Recently, Athabasca University put forward the long-discredited notion of "zero-based budgeting" (ZBB) as a means of supposedly increasing the university’s budgeting "efficiency" and hence “improving its sustainability”. The zombie idea of zero-based budgeting was also resurrected a few years ago by the anti-education provincial Conservative government.
ZBB was first implemented in private industry in 1969 by manager Peter Pyhrr at Texas Instruments, a Dallas-based war contractor. In 1973, former U.S. President Jimmy Carter, then governor of Georgia, contracted Pyhrr to implement a ZBB system for Georgia’s budget process. President Carter later required the adoption of ZBB by the U.S. federal government during the late 1970s, resulting in major cuts to U.S. social programs (while war spending was increased).
In pure form, zero-based budgeting means institutional departments get their budgets stripped back to zero every year, and then have to justify every penny they ask for. This, of course, is impossible. A complete zero-based review of all program elements during one budget period would not be feasible. What actually happens is that agreement is reached that the starting point for the new budget will be anywhere from 50 to 90 per cent of last year's request.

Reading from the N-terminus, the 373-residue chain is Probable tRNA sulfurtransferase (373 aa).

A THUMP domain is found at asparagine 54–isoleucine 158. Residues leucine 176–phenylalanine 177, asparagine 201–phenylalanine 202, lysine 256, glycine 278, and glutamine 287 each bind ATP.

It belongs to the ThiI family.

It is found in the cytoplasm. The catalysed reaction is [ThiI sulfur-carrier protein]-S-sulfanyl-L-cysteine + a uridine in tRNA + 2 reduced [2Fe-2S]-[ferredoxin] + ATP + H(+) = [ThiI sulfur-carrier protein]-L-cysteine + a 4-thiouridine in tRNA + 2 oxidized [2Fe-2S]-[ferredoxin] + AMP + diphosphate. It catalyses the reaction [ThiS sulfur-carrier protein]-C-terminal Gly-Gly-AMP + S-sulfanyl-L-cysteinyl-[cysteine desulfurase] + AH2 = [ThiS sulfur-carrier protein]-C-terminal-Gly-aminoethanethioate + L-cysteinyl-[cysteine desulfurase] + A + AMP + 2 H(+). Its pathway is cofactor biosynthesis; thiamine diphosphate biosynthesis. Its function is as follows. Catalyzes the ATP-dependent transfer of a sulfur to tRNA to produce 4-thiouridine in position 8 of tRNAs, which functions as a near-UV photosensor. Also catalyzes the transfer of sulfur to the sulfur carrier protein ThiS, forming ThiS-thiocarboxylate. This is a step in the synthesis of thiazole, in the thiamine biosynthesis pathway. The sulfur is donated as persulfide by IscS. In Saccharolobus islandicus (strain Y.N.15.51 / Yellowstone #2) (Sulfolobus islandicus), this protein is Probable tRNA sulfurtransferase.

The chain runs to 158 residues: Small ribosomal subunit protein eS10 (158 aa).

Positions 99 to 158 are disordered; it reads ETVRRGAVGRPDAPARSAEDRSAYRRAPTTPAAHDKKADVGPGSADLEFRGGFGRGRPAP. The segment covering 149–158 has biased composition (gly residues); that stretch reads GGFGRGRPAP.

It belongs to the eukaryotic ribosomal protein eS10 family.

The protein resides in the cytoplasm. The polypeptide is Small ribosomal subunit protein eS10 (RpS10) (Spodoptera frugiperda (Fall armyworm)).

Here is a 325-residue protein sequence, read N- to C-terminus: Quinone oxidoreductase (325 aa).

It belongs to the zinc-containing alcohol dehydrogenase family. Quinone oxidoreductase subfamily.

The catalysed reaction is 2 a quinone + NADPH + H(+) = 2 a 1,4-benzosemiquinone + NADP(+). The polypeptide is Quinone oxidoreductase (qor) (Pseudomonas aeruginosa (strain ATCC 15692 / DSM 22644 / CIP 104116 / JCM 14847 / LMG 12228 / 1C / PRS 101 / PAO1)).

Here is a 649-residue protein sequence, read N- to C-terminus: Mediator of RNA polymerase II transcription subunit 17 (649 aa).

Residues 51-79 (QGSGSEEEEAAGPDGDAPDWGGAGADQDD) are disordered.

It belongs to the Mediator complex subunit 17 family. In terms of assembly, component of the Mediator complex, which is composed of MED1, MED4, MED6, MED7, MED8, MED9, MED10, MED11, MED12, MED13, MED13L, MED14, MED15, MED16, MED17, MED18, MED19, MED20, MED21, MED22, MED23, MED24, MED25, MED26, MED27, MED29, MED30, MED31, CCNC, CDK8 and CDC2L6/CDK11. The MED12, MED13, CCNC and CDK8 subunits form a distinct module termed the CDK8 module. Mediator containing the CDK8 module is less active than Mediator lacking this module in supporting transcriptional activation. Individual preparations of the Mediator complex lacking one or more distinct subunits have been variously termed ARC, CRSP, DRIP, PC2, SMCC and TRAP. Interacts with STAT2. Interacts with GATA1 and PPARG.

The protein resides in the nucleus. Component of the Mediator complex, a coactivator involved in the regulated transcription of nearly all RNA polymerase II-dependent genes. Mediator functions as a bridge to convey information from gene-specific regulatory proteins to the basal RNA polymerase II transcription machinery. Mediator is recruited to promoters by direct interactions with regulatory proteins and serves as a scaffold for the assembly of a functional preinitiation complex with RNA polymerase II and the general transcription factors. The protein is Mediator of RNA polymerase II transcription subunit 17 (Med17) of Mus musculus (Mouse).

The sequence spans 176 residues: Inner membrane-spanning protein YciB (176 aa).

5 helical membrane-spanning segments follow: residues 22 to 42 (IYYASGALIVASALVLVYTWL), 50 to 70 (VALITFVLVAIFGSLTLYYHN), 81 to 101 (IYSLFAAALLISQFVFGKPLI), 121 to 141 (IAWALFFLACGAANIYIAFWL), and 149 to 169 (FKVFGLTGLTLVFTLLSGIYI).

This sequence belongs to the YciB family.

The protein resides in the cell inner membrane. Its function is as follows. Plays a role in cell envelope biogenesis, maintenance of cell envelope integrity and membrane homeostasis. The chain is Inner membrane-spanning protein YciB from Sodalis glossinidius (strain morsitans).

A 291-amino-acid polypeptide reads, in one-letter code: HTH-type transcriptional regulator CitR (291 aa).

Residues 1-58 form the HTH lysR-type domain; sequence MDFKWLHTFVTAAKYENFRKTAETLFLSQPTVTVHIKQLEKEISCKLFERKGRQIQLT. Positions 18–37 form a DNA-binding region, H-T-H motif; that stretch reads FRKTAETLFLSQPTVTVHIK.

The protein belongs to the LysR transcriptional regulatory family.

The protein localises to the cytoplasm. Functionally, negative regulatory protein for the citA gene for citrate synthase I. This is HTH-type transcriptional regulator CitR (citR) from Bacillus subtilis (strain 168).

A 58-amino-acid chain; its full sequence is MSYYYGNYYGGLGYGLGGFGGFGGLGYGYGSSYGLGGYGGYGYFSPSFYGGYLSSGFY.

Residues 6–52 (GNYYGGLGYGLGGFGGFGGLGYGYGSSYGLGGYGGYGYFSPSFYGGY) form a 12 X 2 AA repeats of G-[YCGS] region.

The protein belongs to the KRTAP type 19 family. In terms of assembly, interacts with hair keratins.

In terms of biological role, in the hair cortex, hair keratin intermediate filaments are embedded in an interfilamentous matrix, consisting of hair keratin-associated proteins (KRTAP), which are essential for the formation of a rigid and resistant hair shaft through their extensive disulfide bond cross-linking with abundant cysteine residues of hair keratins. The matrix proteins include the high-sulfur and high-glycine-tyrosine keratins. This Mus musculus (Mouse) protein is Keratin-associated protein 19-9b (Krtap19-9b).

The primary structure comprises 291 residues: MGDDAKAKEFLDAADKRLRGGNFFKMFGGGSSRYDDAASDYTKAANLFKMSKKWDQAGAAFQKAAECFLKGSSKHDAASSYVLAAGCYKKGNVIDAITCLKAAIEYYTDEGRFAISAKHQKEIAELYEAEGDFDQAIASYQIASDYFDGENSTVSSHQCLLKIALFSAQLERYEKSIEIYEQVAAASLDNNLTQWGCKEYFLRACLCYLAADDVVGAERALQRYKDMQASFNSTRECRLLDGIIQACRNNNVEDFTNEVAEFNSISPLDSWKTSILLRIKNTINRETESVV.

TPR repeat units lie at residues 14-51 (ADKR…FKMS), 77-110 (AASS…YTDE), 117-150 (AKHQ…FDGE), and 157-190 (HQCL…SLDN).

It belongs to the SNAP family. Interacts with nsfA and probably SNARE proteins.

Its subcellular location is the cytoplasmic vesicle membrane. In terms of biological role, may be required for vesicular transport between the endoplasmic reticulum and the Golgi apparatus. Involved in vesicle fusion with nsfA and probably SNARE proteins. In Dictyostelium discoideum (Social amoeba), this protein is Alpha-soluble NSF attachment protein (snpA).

Starting below the previous year's budget request reduces investments in institutional programs from the get-go. The ultimate goal of ZBB is to find the minimum level of funding necessary to keep programs barely alive. A basic requirement is that managers prepare their budgets to run their operations at the "lowest possible level." This resonates with the institutional aim to pay the workers at the lowest possible level, again, under the hoax of enhancing “sustainability”.
Here it should be made clear that workers add value when they work; they are not a cost to society or to anyone. How can workers who produce all the goods and services be considered a cost to the value they produce within the economy? Without workers working no value is produced. Social wealth does not fall from the skies or grow on trees; it comes from work. While working, workers reproduce their own value, which adds value to the economy.
Clearly ZBB totally undermines the human-centered idea that funding must be increased each year in order that institutions such as AU provide students with the highest possible standard of education within the existing conditions. The NDP government acknowledged this need for funding increases by raising the operating grants to Alberta post-secondary institutions by 2% in March 2016, after the anti-education Tories had slashed those same grants by 7% in March 2013.
The result of ZBB at AU will be completely opposite to what AU and the society requires. Educational programs require constantly increased funding, not cuts. Increasing funding will raise the quality of educational programs, consistent with the development of society, while ZBB will trigger a disastrous race to the bottom. Increased program funding rather than cuts is the only way that AU and other PSE’s will be able to meet the ever-increasing needs of students and the society for higher and higher levels of education.